Football is coming together this weekend with the ambition to kick off biggest ever conversation around mental health, as new research shows just 1 in 3 football fans regularly talk about mental healt

For two weekends in February, every football team from across the Premier League, English Football League, The National League, The Barclays FA Women’s Super League, The FA Women’s Championship, The FA Women’s National League will dedicate their matches to Heads Up, a partnership between The FA and Heads Together. Spearheaded by HRH The Duke of Cambridge, the season-long Heads Up campaign aims to harness the influence and popularity of football to normalise the conversation around mental health, working closely with charity partners Mind, CALM and Sporting Chance.

The ‘Heads Up Weekends’ will highlight the power of talking as a way to support one another and dispel stigma, with activity planned at fixtures across the men’s and women’s football calendar.

Over 8th - 9th February and 14th - 17th February, clubs of all levels will feature Heads Up branding across stadiums, programmes and player kit, in a major unifying moment that aims to get the nation talking about mental health. Over the weekends, clubs will also be releasing their own short films featuring players talking about mental health and showcasing the work they do to improve mental health in their communities. Meanwhile The Scottish FA are also supporting Heads Up over the 8th – 9th February, with activity planned at eight Scottish Cup Fifth Round fixtures.

To officially kick off the Heads Up Weekends, and marking Time To Talk Day on Thursday 6th February, The Duke of Cambridge today joined players, managers, representatives and fans from the men’s and women’s game to take part in a table football tournament and a mental health conversation at Heist Bank in London.

It comes as a new Heads Up survey of 2,014 football fans, carried out by Censuswide, showed:

• Football is the number one topic of conversation (75%) between fans and their friends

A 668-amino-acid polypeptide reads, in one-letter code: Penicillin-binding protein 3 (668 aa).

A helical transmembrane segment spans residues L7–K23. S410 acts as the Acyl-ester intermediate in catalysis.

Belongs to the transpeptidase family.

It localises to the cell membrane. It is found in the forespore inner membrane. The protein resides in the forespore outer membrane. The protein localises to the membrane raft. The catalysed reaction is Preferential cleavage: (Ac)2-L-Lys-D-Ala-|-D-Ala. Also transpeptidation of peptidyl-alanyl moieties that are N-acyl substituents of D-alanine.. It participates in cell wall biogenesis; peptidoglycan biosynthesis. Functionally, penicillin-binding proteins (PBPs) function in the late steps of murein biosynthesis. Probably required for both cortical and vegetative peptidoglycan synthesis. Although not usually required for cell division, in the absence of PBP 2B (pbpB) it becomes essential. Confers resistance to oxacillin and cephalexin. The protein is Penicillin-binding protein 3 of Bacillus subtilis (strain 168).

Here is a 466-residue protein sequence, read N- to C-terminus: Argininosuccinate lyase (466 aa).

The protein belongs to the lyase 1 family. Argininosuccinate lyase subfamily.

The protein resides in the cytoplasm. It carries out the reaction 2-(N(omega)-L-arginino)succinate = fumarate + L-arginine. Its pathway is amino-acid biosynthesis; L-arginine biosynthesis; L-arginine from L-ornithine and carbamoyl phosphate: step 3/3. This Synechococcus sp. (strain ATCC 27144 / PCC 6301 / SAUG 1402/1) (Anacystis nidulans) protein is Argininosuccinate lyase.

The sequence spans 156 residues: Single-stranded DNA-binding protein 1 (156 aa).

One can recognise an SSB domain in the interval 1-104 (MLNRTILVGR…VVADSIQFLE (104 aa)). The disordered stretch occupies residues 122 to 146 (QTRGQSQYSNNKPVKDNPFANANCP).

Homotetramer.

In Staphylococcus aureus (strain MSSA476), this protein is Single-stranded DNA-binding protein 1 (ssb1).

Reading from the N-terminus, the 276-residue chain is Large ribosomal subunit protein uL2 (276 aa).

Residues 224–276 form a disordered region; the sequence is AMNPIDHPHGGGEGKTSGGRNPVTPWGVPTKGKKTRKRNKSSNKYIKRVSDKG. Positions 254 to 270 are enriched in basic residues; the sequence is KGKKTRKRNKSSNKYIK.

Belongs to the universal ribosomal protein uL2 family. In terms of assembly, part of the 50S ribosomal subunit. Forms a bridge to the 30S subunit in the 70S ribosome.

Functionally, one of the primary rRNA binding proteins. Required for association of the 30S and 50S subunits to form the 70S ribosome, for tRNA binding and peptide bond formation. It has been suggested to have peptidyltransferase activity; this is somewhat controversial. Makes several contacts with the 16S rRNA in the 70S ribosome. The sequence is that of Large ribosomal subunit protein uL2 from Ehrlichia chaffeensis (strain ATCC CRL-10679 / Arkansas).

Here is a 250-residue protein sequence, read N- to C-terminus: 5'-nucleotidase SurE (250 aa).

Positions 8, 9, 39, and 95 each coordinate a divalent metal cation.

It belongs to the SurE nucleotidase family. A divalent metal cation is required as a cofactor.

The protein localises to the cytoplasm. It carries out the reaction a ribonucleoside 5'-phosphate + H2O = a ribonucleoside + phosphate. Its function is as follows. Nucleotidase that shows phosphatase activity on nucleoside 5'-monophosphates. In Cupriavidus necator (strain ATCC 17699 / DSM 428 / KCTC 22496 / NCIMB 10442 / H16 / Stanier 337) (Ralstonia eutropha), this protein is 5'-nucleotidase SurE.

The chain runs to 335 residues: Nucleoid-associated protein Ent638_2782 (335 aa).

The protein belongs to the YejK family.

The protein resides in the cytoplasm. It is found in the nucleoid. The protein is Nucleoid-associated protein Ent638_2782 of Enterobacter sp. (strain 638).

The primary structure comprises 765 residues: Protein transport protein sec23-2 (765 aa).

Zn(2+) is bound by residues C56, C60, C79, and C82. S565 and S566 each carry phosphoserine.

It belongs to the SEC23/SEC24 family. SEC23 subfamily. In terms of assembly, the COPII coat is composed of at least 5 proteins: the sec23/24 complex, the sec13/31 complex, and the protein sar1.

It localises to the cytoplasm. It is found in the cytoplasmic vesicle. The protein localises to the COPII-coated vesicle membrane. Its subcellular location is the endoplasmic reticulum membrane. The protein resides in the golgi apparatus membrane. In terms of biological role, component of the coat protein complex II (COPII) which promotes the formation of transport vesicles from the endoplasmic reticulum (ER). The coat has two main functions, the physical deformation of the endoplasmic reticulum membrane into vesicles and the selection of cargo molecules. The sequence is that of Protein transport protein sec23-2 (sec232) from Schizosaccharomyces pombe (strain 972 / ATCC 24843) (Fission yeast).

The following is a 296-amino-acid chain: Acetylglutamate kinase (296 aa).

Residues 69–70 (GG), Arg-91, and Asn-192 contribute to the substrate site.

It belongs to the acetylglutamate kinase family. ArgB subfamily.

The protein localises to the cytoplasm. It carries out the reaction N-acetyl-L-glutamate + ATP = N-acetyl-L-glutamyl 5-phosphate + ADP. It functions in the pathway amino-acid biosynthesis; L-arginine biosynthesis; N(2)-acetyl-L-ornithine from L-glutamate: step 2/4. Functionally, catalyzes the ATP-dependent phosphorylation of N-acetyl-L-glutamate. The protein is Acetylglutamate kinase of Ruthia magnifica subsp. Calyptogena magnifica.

• However, only 1 in 3 (34%) football fans regularly talk about mental health with their friends – with male fans much less likely to do so (27% of male respondents, compared to 47% of women). Overall, male football fans were over three times more likely to talk about football than mental health with their friends (83%, compared with 27%).

• Meanwhile, 40% of football fans find it easiest to talk about their mental health while busy with other activities – such as while walking or running, driving, going to the pub, or watching sports with a friend. Meanwhile 32% would find it easiest to have a face to face conversation at home with no distractions.

Men’s and women’s football is now coming together to call on everyone to talk more about mental health in order to normalise the subject and help remove the stigma that prevents many – particularly men - from speaking out.

In a message included in every matchday programme over the Heads Up Weekends, HRH The Duke of Cambridge wrote: “Imagine if we talked about mental health as much as we talk about football…. Many of us won’t go a day without talking about it. And whatever team we support, every single fan, player and manager has one thing in common – we all have mental health, in the same way that we all have physical health. And we will all face ups and downs in life which will affect it. It’s time we start taking our mental fitness as seriously as we do our physical fitness, and that starts with talking.”